Planting The Seeds for Finger Lakes Wine
Pleasant Valley Wine Company is the oldest winery in the region and the first bonded winery in the entire country. Yep, lucky them. They were the first winery to be taxed.
Established in 1860, Pleasant Valley Wine Company was also the first winery in the country to win an award in Europe for American Sparkling Wine (way back in 1867) which is why they can still call their sparkling vintages “champagne.”
Interested in stepping back in time? You can revisit a bygone era and explore eight gorgeous buildings listed on the National Register of Historic Places on one of Pleasant Valley’s daily tours (seasonal). Get a feel for the grandeur and extravagance that was prevalent before Prohibition, back when the winery saw visitors daily.
“Because of the internationally recognized excellence of Pleasant Valley Champagnes, and because of the similarities of climatic and soil conditions between the area and the Champagne district of France, Pleasant Valley came to be called the ‘Rheims of America.’ When the U.S. Postal Service opened a branch at the winery in 1870, it used the postmark, “Rheims, N.Y.,” which was used until 1945 when rural delivery took its place.” (PleasantValleyWine.com/history)
With over 500 acres of vineyards, Pleasant Valley continues to make wines. While many are made with native grapes, creating sweet-style vintages, the winery also crafts the still popular Great Western Champagne, as well as delicious port and sherries which you won’t find produced in most Finger Lakes wineries.
Just over 100 years after Pleasant Valley led the way, another winemaker in Hammondsport revolutionized winemaking for the entire northeastern United States. He was an immigrant from the Ukraine with extensive knowledge and firsthand experience growing grapes in cold climates which for centuries was believed to be the reason the delicate, elegant Vinifera grapes couldn’t be grown here.
Some of the best minds in U.S. history believed it simply couldn’t be done. But Dr. Konstantin Frank knew better. A professor of plant sciences who held a Ph.D. in viticulture, Dr. Frank moved to America and, after a brief time in NYC, he made his way upstate to take a position at Cornell University’s Geneva Experiment Station.
He believed from his years in the Ukraine that the lack of proper rootstock, not the cold climate, was the reason for the failure of Vitis Vinifera vines in the Finger Lakes region. He continued to promote his beliefs and to seek a sympathetic ear, which he found in Charles Fournier, a French champagne maker and president of nearby Gold Seal Vineyards. Communicating in French, Dr. Frank revealed his research for growing the delicate European vinifera grape varieties in cold climates. For the first time the Northeastern United States could produce European varieties of wines.
In 1962, merely a decade after arriving in America, Dr. Frank founded Vinifera Wine Cellars. The winery quickly earned a reputation for spectacular Rieslings and its original planting of vines formed the backbone of New York’s world-class wines and champagnes.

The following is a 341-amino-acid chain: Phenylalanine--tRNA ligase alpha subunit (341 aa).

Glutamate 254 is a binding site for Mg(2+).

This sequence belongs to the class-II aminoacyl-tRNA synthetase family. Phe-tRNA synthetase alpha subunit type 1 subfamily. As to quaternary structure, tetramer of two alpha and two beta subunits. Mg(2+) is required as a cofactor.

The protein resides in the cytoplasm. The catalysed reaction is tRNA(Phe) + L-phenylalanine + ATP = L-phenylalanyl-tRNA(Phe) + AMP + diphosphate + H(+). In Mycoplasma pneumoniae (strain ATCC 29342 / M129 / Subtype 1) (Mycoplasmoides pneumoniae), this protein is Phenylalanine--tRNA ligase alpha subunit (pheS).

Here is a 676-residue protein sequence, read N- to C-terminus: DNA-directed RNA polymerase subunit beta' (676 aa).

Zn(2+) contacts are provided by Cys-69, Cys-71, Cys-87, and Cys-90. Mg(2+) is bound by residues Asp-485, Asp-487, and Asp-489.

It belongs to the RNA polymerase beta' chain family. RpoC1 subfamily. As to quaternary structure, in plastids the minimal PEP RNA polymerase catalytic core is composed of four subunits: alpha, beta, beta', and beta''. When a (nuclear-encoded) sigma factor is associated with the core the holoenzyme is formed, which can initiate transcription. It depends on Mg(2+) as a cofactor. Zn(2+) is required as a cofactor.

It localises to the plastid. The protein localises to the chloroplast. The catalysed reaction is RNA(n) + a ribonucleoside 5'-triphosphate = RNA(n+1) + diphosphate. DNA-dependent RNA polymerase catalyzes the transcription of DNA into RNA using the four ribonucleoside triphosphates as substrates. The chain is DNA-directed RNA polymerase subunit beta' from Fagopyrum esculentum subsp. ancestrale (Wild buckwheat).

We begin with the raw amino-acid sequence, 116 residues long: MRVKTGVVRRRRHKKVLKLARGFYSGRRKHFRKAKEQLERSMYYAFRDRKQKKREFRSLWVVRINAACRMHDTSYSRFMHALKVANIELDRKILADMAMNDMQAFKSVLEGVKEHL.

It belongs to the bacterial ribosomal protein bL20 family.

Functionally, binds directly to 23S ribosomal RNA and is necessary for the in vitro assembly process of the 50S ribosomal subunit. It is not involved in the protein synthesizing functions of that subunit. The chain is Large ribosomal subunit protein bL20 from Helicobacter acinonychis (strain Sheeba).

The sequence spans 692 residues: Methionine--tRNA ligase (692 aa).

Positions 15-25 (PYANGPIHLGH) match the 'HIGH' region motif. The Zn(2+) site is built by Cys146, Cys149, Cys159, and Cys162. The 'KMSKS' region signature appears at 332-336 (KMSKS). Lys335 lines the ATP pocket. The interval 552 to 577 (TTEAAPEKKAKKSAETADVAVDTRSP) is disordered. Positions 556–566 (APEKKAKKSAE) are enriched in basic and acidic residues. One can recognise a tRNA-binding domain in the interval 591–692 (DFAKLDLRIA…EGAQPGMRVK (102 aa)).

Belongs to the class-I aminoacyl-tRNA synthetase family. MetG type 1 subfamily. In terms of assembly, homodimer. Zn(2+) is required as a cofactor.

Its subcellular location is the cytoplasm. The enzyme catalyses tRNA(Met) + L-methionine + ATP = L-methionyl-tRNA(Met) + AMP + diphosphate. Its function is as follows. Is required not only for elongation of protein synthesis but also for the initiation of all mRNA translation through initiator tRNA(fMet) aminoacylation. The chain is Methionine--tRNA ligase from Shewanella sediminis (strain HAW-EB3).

A scientist at heart, Dr. Frank planted dozens of unique varieties of grapes, many of which are still grown today, though not all are used in wines (at least not yet). While you’re there, be sure to try some of the most unusual wines like Rkatstelli and Saperavi, as well as an entire series of wines names after the women in the family whose tireless work behind the scenes helped make Dr. Frank’s the world-renowned winery it is today.
Not willing to rest on their laurels, the Frank family has continued to learn and hone their skills, while also pushing the envelop on what a Finger Lakes wine tasting is creating the first sit-down pairings in the region as part of their special 1886 Reserve Room Tastings.
Of course, Dr. Frank’s has had another, perhaps unexpected, impact on the region as it moves forward. For a few decades now, some of the best international winemakers have made their way to the west side of Keuka Lake to intern and to work at Dr. Frank’s craving award-winning wines. Three of those winemakers (two from France, one from Germany) eventually started their own wineries here, all located near each other on the east side of Keuka Lake, and all focusing on dry-style wines. Each is very different from the other, but the one thing they have in common is quality.
Wine & Spirits Magazine has named a Ravines Wine Cellars’ wine one of the Top 100 multiple times times. Crafting food-friendly dry French-style wines, Ravines offers traditional tastings as well as delicious regionally-sourced chocolate and cheese pairings.
In 2017 a young German winemaker and his then fiancée opened their winery, Weis Vineyards, and started off with quite a bang released their first vintages in May 2017, then three months later winning seven medals including double-gold at the 2017 New York Wine & Food Classic Competition. And right next door, you’ll find Domaine LeSeurre, a boutique winery owned and operated by French winemakers, Sébastien and Céline LeSeurre, who strive to showcase the fascinating elements of Finger Lakes terroir (the way the soil impacts flavor) in every bottle of dry, food-friendly French-style wines.
These and other wonderful boutique wineries, like Keuka Lake Vineyards and Point of the Bluff are taking Finger Lakes wine into the future. While others, like Savor and Wild Brute continue to push the boundaries of wine experiences, choosing to start their wineries in locations away from the long standing wine trails.